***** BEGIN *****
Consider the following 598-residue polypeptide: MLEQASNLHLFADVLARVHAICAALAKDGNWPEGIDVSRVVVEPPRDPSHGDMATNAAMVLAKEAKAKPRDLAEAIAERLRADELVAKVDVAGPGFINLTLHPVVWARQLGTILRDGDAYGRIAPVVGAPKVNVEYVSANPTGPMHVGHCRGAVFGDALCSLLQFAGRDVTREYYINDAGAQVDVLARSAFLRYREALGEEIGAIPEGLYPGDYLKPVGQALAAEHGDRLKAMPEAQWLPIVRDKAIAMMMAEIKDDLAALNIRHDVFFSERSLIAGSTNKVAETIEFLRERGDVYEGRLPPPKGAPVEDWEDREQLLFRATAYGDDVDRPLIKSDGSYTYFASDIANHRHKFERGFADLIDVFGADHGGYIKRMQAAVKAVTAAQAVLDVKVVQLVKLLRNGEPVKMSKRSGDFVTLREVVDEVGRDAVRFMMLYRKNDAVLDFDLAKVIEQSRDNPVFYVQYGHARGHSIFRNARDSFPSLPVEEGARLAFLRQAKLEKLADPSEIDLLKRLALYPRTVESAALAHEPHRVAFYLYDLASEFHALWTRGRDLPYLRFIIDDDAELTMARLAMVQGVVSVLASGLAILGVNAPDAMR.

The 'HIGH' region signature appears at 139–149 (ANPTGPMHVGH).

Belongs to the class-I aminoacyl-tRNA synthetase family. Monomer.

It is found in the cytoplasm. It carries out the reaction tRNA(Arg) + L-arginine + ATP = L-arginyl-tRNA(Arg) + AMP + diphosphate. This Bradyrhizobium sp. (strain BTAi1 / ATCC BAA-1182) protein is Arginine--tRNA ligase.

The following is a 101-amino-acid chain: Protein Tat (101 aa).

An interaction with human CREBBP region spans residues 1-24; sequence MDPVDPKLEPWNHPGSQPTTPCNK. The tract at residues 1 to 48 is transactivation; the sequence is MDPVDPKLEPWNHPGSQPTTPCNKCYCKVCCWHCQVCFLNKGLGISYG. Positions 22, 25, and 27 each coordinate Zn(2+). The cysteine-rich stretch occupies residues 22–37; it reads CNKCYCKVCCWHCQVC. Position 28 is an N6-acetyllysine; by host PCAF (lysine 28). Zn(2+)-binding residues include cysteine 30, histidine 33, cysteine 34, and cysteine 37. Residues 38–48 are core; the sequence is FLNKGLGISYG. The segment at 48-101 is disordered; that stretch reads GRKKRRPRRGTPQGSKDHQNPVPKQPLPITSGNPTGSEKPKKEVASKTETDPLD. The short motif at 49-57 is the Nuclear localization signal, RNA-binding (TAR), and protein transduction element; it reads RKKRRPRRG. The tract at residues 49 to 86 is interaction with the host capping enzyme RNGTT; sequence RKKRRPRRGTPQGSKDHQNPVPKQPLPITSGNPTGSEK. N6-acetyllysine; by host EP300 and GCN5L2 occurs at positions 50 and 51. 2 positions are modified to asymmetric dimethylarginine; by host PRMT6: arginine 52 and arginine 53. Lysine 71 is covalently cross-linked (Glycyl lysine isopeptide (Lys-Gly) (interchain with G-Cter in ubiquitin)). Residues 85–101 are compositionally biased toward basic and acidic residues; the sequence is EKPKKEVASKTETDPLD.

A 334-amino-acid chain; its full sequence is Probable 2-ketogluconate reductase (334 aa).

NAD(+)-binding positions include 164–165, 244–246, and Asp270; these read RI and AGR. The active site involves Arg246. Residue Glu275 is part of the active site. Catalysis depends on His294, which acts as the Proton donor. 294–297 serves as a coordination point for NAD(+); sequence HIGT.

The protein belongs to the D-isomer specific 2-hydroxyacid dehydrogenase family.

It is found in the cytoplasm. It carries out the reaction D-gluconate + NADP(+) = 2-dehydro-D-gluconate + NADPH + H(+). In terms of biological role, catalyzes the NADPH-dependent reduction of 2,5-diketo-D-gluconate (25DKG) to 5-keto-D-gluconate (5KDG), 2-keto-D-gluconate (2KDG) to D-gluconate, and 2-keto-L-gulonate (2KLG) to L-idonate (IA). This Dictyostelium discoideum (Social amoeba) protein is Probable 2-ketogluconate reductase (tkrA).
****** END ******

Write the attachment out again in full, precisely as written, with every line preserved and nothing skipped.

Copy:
Consider the following 598-residue polypeptide: MLEQASNLHLFADVLARVHAICAALAKDGNWPEGIDVSRVVVEPPRDPSHGDMATNAAMVLAKEAKAKPRDLAEAIAERLRADELVAKVDVAGPGFINLTLHPVVWARQLGTILRDGDAYGRIAPVVGAPKVNVEYVSANPTGPMHVGHCRGAVFGDALCSLLQFAGRDVTREYYINDAGAQVDVLARSAFLRYREALGEEIGAIPEGLYPGDYLKPVGQALAAEHGDRLKAMPEAQWLPIVRDKAIAMMMAEIKDDLAALNIRHDVFFSERSLIAGSTNKVAETIEFLRERGDVYEGRLPPPKGAPVEDWEDREQLLFRATAYGDDVDRPLIKSDGSYTYFASDIANHRHKFERGFADLIDVFGADHGGYIKRMQAAVKAVTAAQAVLDVKVVQLVKLLRNGEPVKMSKRSGDFVTLREVVDEVGRDAVRFMMLYRKNDAVLDFDLAKVIEQSRDNPVFYVQYGHARGHSIFRNARDSFPSLPVEEGARLAFLRQAKLEKLADPSEIDLLKRLALYPRTVESAALAHEPHRVAFYLYDLASEFHALWTRGRDLPYLRFIIDDDAELTMARLAMVQGVVSVLASGLAILGVNAPDAMR.

The 'HIGH' region signature appears at 139–149 (ANPTGPMHVGH).

Belongs to the class-I aminoacyl-tRNA synthetase family. Monomer.

It is found in the cytoplasm. It carries out the reaction tRNA(Arg) + L-arginine + ATP = L-arginyl-tRNA(Arg) + AMP + diphosphate. This Bradyrhizobium sp. (strain BTAi1 / ATCC BAA-1182) protein is Arginine--tRNA ligase.

The following is a 101-amino-acid chain: Protein Tat (101 aa).

An interaction with human CREBBP region spans residues 1-24; sequence MDPVDPKLEPWNHPGSQPTTPCNK. The tract at residues 1 to 48 is transactivation; the sequence is MDPVDPKLEPWNHPGSQPTTPCNKCYCKVCCWHCQVCFLNKGLGISYG. Positions 22, 25, and 27 each coordinate Zn(2+). The cysteine-rich stretch occupies residues 22–37; it reads CNKCYCKVCCWHCQVC. Position 28 is an N6-acetyllysine; by host PCAF (lysine 28). Zn(2+)-binding residues include cysteine 30, histidine 33, cysteine 34, and cysteine 37. Residues 38–48 are core; the sequence is FLNKGLGISYG. The segment at 48-101 is disordered; that stretch reads GRKKRRPRRGTPQGSKDHQNPVPKQPLPITSGNPTGSEKPKKEVASKTETDPLD. The short motif at 49-57 is the Nuclear localization signal, RNA-binding (TAR), and protein transduction element; it reads RKKRRPRRG. The tract at residues 49 to 86 is interaction with the host capping enzyme RNGTT; sequence RKKRRPRRGTPQGSKDHQNPVPKQPLPITSGNPTGSEK. N6-acetyllysine; by host EP300 and GCN5L2 occurs at positions 50 and 51. 2 positions are modified to asymmetric dimethylarginine; by host PRMT6: arginine 52 and arginine 53. Lysine 71 is covalently cross-linked (Glycyl lysine isopeptide (Lys-Gly) (interchain with G-Cter in ubiquitin)). Residues 85–101 are compositionally biased toward basic and acidic residues; the sequence is EKPKKEVASKTETDPLD.

A 334-amino-acid chain; its full sequence is Probable 2-ketogluconate reductase (334 aa).

NAD(+)-binding positions include 164–165, 244–246, and Asp270; these read RI and AGR. The active site involves Arg246. Residue Glu275 is part of the active site. Catalysis depends on His294, which acts as the Proton donor. 294–297 serves as a coordination point for NAD(+); sequence HIGT.

The protein belongs to the D-isomer specific 2-hydroxyacid dehydrogenase family.

It is found in the cytoplasm. It carries out the reaction D-gluconate + NADP(+) = 2-dehydro-D-gluconate + NADPH + H(+). In terms of biological role, catalyzes the NADPH-dependent reduction of 2,5-diketo-D-gluconate (25DKG) to 5-keto-D-gluconate (5KDG), 2-keto-D-gluconate (2KDG) to D-gluconate, and 2-keto-L-gulonate (2KLG) to L-idonate (IA). This Dictyostelium discoideum (Social amoeba) protein is Probable 2-ketogluconate reductase (tkrA).